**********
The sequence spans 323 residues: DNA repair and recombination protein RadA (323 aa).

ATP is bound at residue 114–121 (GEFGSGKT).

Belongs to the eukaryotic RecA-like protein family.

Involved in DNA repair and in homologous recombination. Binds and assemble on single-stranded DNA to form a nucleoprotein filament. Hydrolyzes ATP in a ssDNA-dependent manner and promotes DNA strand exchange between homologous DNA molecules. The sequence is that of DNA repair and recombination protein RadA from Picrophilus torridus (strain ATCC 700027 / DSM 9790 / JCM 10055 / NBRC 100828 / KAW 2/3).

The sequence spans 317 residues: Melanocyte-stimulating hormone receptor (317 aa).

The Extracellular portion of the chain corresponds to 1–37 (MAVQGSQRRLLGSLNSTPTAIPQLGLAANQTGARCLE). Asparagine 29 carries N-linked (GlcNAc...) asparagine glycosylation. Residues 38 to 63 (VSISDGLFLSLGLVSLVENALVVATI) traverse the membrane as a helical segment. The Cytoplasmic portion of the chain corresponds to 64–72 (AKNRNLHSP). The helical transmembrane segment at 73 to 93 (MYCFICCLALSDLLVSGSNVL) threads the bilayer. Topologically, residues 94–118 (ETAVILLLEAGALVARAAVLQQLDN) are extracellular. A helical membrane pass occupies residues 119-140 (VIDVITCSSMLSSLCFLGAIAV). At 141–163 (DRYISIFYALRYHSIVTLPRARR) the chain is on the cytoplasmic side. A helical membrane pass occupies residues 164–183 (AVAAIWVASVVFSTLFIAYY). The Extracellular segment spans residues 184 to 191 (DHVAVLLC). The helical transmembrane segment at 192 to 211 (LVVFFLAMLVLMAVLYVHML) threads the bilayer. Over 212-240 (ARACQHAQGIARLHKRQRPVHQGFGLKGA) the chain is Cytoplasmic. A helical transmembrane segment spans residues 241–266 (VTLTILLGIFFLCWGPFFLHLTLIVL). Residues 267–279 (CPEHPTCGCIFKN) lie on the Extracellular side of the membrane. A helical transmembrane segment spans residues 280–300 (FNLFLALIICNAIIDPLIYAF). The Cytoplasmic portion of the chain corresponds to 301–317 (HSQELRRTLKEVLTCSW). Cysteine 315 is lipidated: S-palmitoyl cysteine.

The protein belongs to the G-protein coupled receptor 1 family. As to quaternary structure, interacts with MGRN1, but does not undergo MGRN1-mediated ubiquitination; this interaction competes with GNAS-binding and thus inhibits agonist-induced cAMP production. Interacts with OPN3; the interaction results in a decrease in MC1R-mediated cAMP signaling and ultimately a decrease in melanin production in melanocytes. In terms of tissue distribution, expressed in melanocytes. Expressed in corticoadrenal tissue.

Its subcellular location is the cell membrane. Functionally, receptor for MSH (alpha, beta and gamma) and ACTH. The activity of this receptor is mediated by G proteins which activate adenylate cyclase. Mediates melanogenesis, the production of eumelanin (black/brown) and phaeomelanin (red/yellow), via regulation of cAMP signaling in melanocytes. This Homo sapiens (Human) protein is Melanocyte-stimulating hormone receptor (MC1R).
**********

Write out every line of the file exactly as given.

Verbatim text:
The sequence spans 323 residues: DNA repair and recombination protein RadA (323 aa).

ATP is bound at residue 114–121 (GEFGSGKT).

Belongs to the eukaryotic RecA-like protein family.

Involved in DNA repair and in homologous recombination. Binds and assemble on single-stranded DNA to form a nucleoprotein filament. Hydrolyzes ATP in a ssDNA-dependent manner and promotes DNA strand exchange between homologous DNA molecules. The sequence is that of DNA repair and recombination protein RadA from Picrophilus torridus (strain ATCC 700027 / DSM 9790 / JCM 10055 / NBRC 100828 / KAW 2/3).

The sequence spans 317 residues: Melanocyte-stimulating hormone receptor (317 aa).

The Extracellular portion of the chain corresponds to 1–37 (MAVQGSQRRLLGSLNSTPTAIPQLGLAANQTGARCLE). Asparagine 29 carries N-linked (GlcNAc...) asparagine glycosylation. Residues 38 to 63 (VSISDGLFLSLGLVSLVENALVVATI) traverse the membrane as a helical segment. The Cytoplasmic portion of the chain corresponds to 64–72 (AKNRNLHSP). The helical transmembrane segment at 73 to 93 (MYCFICCLALSDLLVSGSNVL) threads the bilayer. Topologically, residues 94–118 (ETAVILLLEAGALVARAAVLQQLDN) are extracellular. A helical membrane pass occupies residues 119-140 (VIDVITCSSMLSSLCFLGAIAV). At 141–163 (DRYISIFYALRYHSIVTLPRARR) the chain is on the cytoplasmic side. A helical membrane pass occupies residues 164–183 (AVAAIWVASVVFSTLFIAYY). The Extracellular segment spans residues 184 to 191 (DHVAVLLC). The helical transmembrane segment at 192 to 211 (LVVFFLAMLVLMAVLYVHML) threads the bilayer. Over 212-240 (ARACQHAQGIARLHKRQRPVHQGFGLKGA) the chain is Cytoplasmic. A helical transmembrane segment spans residues 241–266 (VTLTILLGIFFLCWGPFFLHLTLIVL). Residues 267–279 (CPEHPTCGCIFKN) lie on the Extracellular side of the membrane. A helical transmembrane segment spans residues 280–300 (FNLFLALIICNAIIDPLIYAF). The Cytoplasmic portion of the chain corresponds to 301–317 (HSQELRRTLKEVLTCSW). Cysteine 315 is lipidated: S-palmitoyl cysteine.

The protein belongs to the G-protein coupled receptor 1 family. As to quaternary structure, interacts with MGRN1, but does not undergo MGRN1-mediated ubiquitination; this interaction competes with GNAS-binding and thus inhibits agonist-induced cAMP production. Interacts with OPN3; the interaction results in a decrease in MC1R-mediated cAMP signaling and ultimately a decrease in melanin production in melanocytes. In terms of tissue distribution, expressed in melanocytes. Expressed in corticoadrenal tissue.

Its subcellular location is the cell membrane. Functionally, receptor for MSH (alpha, beta and gamma) and ACTH. The activity of this receptor is mediated by G proteins which activate adenylate cyclase. Mediates melanogenesis, the production of eumelanin (black/brown) and phaeomelanin (red/yellow), via regulation of cAMP signaling in melanocytes. This Homo sapiens (Human) protein is Melanocyte-stimulating hormone receptor (MC1R).